Saturday, June 17, 2017

Amid UN Libya Failure, Guterres Taps Salameh As Envoy, ICP Scoop on Strategic Review by Guehenno

By Matthew Russell Lee, Exclusive confirmed

UNITED NATIONS, June 17 – UN Secretary General Antonio Guterres, after multiple failures, has formally moved to appoint former Lebanese culture minister Ghassan Salameh as his envoy to Libya, replacing Martin Kobler. Letter here.The UN's failings in Libya forced Guterres to order a strategic review of its presence there, head by French former UN official Jean-Marie Guehenno who traveled to the region, sources told Inner City Press. Inner City Press published the exclusive, and at noon on June 7 got on-camera confirmation from UN Spokesman Stephane Dujarric -- who still refuses, however, to say how and how much Guehenno will be paid. Now even before Guehenno's murky "strategic review" as been presented, we heard and on June 9 reported of former Lebanese culture minister Ghassan Salameh, a failed candidate for UNESCO, bidding for the UN's Libya post, instead of initially rumored Ismail Ould Cheikh Ahmed the envoy on Yemen, of whom Inner City Press asked Yemen penholder Matthew Rycroft of the UK on June 8. The UN is corrupt. From the UN June 7 transcript: Inner City Press: I wanted to ask you, can you… has the Secretary-General requested a strategic review of the entire presence in Libya of the UN?  And is Mr. [Jean-Marie] Guéhenno, former head of DPKO [Department of Peacekeeping Operations], involved in it?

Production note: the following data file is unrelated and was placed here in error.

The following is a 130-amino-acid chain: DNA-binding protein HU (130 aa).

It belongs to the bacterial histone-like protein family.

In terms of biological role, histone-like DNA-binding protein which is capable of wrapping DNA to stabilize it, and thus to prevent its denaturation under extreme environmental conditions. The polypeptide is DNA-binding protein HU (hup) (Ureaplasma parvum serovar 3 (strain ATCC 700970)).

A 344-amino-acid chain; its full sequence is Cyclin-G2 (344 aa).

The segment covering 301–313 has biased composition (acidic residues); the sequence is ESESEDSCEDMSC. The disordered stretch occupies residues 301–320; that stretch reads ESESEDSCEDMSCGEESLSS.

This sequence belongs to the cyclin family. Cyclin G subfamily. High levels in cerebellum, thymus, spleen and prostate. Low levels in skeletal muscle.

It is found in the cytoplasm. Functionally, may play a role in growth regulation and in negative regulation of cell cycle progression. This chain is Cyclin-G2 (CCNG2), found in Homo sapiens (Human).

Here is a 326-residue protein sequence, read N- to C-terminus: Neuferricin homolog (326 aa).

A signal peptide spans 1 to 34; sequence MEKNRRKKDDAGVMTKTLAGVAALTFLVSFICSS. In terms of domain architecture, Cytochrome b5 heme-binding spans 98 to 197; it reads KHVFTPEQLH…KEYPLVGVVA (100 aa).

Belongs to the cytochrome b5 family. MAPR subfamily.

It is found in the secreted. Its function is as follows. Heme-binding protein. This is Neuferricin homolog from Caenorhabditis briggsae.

Spokesman:  I'm not aware, but I can check [Later]  I can confirm that there is, in fact, a strategic assessment of the UN presence in Libya that Mr. Guéhenno is leading.

Inner City Press: Is he now a UN official?  That was going to be my…

Spokesman:  I'm sure he's employed on a contractual basis to conduct this.
  But what kind of contract, given his other engagements? Inner City Press has now asked Guehenno on Twitter, here, and at 3 pm on June 7 asked the Ambassadors of the UK, Sweden and France, video here. The UK's Matthew Rycroft said it was always good to review missions, how many people they should employ. From the UK transcript: Inner City Press: Q: The strategic review that’s being undertaken by Jean-Marie Guehenno, by the Secretariat. What’s the goal of it? Does it put into question whether the mission will remain? Or is it simply what the mission should be doing?
Amb Rycroft: I think it’s more the latter, and we support that. It’s important that every political and peacekeeping mission in the UN has an honest look at itself. What is it doing well? What areas does it need to improve on? Does it have too many staff? Does it have too few staff? And he’s been very helpful in doing that in regards to UNSMIL.

Inner City Press: Will he brief the Council when he’s done? Is that your understanding?

Amb Rycroft: I don’t know whether he will or not, but we look forward to hearing the views of the UN Secretary-General.
  Sweden's Olof Skoog said there was a need to make political decisions and that was the role of the review, which would not impact the sanctions committee he chairs. France's Delattre praised (also French) Guehenno, alluded to the trip, then went into the Security Council's Libya meeting. Will Guehenno answer what Dujarric would not? Will he brief the Council?  Could fishy Yemen envoy Ismaeil Ould Cheikh Ahmed be shifted over from the Yemen beat he's failed on to Libya, even during the review? Guterres got his choice to replace envoy Martin Kobler blocked. The UN's servile role in Libya was exemplified  on April 4, when long time UN spokesman Stephane Dujarric cut off a Press question, to Italy, about its deal with and reported arming of tribes there in an attempt to stem migrant flows. So on April 5, Inner City Press asked Dujarric's Associate Spokesperson Eri Kaneko, from the UN transcript: